Current situation in Hungary’s startup scene
The startup environment in Hungary, especially in Budapest, is already very active. The country has a large pool of affordable engineers and developers. It has several EU and foreign investors. Many young people are leaving the bigger international companies and venturing on their own, using the knowledge and expertise they gained from previous jobs. They are also drawing inspiration from the earlier startups that made it big.
The country has established Design Terminal that is in charge of stimulating the nation’s creative industries. Csongor Biás, who is the Design Terminal’s tech incubation head, says that the primary tech hub in Hungary is found in Budapest, which almost resembles the environment in the Silicon Valley in the U.S. He said the young Hungarian entrepreneurs are leading in innovation and the startup scene steadily attracts talent and capital.
The European Commission started the funding circle in 2007 through the Jeremie program, or the Joint European Resources for Micro to Medium Enterprises for its member states. It was specifically created to promote entrepreneurship and reinforce small and medium sized companies with the proviso that the program will only provide 70% of the capital. Private investors should provide the balance. The program is currently named European Investment Fund or IEF. It has provided funds for more than one million SMEs. Likewise, the tech ecosystem in Hungary has attracted several foreign investors.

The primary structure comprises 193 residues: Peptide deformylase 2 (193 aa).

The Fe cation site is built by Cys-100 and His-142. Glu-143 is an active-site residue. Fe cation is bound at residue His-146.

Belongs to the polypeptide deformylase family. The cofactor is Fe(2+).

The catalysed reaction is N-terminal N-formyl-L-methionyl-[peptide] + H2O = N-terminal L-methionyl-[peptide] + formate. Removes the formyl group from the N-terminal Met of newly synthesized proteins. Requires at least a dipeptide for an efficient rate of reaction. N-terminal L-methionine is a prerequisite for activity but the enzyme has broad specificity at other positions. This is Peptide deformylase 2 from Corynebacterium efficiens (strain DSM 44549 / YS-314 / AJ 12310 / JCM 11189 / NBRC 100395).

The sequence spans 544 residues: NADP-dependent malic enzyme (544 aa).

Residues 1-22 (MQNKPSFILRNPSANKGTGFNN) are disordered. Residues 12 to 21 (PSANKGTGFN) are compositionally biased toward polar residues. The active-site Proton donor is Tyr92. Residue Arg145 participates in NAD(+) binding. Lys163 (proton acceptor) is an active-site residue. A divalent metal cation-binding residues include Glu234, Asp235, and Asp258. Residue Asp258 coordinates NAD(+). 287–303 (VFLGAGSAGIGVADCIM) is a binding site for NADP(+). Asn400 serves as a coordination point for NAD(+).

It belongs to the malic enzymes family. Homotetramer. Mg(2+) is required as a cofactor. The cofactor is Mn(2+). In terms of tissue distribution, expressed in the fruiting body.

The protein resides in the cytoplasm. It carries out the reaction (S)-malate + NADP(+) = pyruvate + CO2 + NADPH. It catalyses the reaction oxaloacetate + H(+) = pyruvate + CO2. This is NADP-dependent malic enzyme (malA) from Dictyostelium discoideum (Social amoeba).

According to CEO Peter Kovacs of IseeQ.co that is based in Budapest, Hungary is teeming with investors and venture capitalists. What the country lacks is international connections. He said that many of the investors come from various markets, many of them from real estate, but they do not have the global network needed to boost the popularity of the companies they support.
Hungary does have venture capitalists that are supporting the tech sector, such as Primus Capital, Fiedler Capital, Day One Capital and Conor Fund.
While mainstream opportunities for networking are scarce, upcoming entrepreneurs have alternative options for networking. Some of the opportunities come from investors; while the weekly business meet ups provide additional opportunities. Many of the participants are attracted to the events organized specifically for startups.
Although the Hungarian startup scene is vibrant, bureaucracy is one of the challenges the young entrepreneurs face. While there are government agencies in place, the government does not have a program to facilitate the process of setting up a company, including how to avail of funding according to Reka Forgach, the community development manager of Fiedler Capital.
The country is traditionally excellent in teaching mathematics, engineering, technology and science and constantly produces top talent in the field of technology. The country has a large pool of highly skilled developers and programmers and their salaries are far below what they can receive from the West, making it advantageous to foreign companies who are willing to establish their businesses in Hungary.